Ava Robotics, robotics, workplace robotics

Workplace Robotics: Augment and Automate

With substantial investments and acquisitions happening at a rapid-fire pace, supply chain and manufacturing/logistics robotics technologies and companies have confirmed “this is the way.” The widespread adoption of a variety of industrial robots has set the table for a broader robotics expansion into the workplace: any space where people do work.

Workplace robots – from cleaning to security monitoring to retail kiosk to facilities management to collaboration (and more) – are moving toward an inflection point in market creation, acceptance, and demand.

What are workplace robots, and how do they work?

Beyond industrial transport, warehouse ops, and assembly, how can robots add value?

How can workplace robots deliver on ROI and help solve for the challenges like staffing shortages?

Workplace robots are designed and built to work with and for people. They can perform jobs and tasks like industrial robots, but the how, where, and for whom are more nuanced. There’s a big difference between having a robot on an assembly line and having a robot moving throughout an office common area, down a hallway, into the cafe, or joining a meeting.

Robots offer a new avenue to put people in better control of workplace agility and preferences, which support broader business goals, including:

  • Reducing work travel expenses and enabling hybrid work
  • Prioritizing staff resources
  • Expanding sales and marketing reach
  • Improving overall operations and safety within a variety of buildings and facilities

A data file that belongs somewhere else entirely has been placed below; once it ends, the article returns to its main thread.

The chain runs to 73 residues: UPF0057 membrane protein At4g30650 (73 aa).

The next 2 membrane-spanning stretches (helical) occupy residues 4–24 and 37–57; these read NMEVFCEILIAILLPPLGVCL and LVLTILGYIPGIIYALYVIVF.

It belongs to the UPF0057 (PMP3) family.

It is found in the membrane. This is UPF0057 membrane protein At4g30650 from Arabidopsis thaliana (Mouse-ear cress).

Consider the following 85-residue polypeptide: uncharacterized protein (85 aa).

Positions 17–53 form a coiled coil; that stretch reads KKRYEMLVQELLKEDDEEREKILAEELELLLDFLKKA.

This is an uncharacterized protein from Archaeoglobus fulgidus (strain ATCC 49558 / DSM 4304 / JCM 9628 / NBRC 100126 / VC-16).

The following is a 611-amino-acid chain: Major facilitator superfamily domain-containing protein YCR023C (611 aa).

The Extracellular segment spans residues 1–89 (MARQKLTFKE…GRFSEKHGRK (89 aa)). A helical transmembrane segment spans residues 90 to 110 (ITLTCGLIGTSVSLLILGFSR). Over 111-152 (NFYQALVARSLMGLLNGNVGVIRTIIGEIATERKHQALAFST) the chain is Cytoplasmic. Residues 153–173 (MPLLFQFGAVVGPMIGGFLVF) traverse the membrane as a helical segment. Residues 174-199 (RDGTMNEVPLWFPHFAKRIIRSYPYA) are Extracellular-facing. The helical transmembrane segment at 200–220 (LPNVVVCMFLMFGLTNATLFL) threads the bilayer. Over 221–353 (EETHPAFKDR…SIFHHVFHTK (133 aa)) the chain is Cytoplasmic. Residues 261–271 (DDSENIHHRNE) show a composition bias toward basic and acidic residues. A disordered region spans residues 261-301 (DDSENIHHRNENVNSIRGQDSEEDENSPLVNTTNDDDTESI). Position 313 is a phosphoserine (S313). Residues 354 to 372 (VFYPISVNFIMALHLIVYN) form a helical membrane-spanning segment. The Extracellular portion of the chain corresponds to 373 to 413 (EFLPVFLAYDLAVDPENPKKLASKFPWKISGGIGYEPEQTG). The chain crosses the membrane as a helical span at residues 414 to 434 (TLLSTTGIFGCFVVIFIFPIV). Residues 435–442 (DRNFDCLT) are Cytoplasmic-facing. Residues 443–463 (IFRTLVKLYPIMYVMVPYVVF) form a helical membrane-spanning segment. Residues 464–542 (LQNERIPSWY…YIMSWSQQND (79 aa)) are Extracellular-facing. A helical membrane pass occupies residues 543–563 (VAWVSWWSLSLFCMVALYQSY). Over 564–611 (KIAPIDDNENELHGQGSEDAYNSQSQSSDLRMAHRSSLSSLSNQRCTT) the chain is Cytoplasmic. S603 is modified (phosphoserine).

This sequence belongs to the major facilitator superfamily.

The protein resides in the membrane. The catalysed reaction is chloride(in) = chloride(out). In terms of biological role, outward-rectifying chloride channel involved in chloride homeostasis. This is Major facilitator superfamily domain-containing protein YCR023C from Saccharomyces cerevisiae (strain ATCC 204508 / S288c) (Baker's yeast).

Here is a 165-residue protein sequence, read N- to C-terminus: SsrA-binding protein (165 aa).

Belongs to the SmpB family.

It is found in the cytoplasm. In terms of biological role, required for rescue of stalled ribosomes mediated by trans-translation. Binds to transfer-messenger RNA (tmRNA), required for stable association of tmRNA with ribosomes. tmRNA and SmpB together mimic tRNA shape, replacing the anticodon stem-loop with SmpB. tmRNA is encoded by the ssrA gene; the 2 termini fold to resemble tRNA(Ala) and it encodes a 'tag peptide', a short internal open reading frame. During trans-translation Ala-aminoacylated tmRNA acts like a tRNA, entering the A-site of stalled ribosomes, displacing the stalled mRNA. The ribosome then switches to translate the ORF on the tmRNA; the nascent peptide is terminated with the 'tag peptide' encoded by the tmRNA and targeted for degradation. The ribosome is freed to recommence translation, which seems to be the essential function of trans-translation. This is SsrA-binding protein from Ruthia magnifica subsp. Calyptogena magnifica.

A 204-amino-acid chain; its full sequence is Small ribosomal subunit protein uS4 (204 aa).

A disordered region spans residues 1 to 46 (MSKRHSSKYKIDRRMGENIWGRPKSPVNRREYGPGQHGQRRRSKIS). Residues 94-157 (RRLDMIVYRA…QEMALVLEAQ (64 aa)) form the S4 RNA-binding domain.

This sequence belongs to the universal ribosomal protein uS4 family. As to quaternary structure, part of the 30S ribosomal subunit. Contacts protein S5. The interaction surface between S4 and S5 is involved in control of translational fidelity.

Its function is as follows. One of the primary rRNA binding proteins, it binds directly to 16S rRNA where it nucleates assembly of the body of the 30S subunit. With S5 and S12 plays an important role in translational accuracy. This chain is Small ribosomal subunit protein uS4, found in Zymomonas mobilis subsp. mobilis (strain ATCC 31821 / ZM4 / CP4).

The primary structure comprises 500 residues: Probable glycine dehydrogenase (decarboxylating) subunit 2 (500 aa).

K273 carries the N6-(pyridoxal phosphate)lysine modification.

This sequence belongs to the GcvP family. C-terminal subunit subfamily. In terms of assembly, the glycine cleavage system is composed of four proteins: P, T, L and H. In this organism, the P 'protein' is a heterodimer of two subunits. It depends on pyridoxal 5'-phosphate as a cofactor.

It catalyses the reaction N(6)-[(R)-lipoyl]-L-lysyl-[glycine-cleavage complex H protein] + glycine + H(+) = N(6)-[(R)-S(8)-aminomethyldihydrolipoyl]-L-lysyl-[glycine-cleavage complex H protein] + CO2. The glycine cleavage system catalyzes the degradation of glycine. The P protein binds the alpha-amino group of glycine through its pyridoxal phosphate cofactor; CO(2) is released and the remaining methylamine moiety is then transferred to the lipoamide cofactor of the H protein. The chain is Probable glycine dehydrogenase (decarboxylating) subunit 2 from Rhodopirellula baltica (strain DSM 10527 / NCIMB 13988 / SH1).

Addressing instabilities in staffing is going to be a longer term challenge, we asll as a key driver for workplace robots.

In terms of ROI, businesses have success introducing and integrating workplace robotics when they understand and socialize both cultural and operational benefits. Robots that provide flexibility, mobility, and solve problems, without adding complexity, hit top and bottom lines.

Workplace Robotics Partnerships

The acceleration in robotics company acquisitions shows that some companies are looking to add these capabilities in-house, as part of their brand identity and value proposition. Additionally, there has been a growing number of partnerships that also promote acceptance and credibility for robots in the workplace, and demonstrate use cases that drive ROI.

Industry giants often look to strategic partnerships to drive innovation and technology leadership. They are also forming partnerships with robotics companies in order to introduce and scale workplace robotics within certain verticals, their own customer base, as well as the larger market to show their ability to future-proof.

Integration = Innovation

There aren’t many companies looking to wipe the slate clean and start anew when it comes to workplace tech. Especially not after the rushed evolution of the last two years. Businesses want new solutions that build upon what they already have.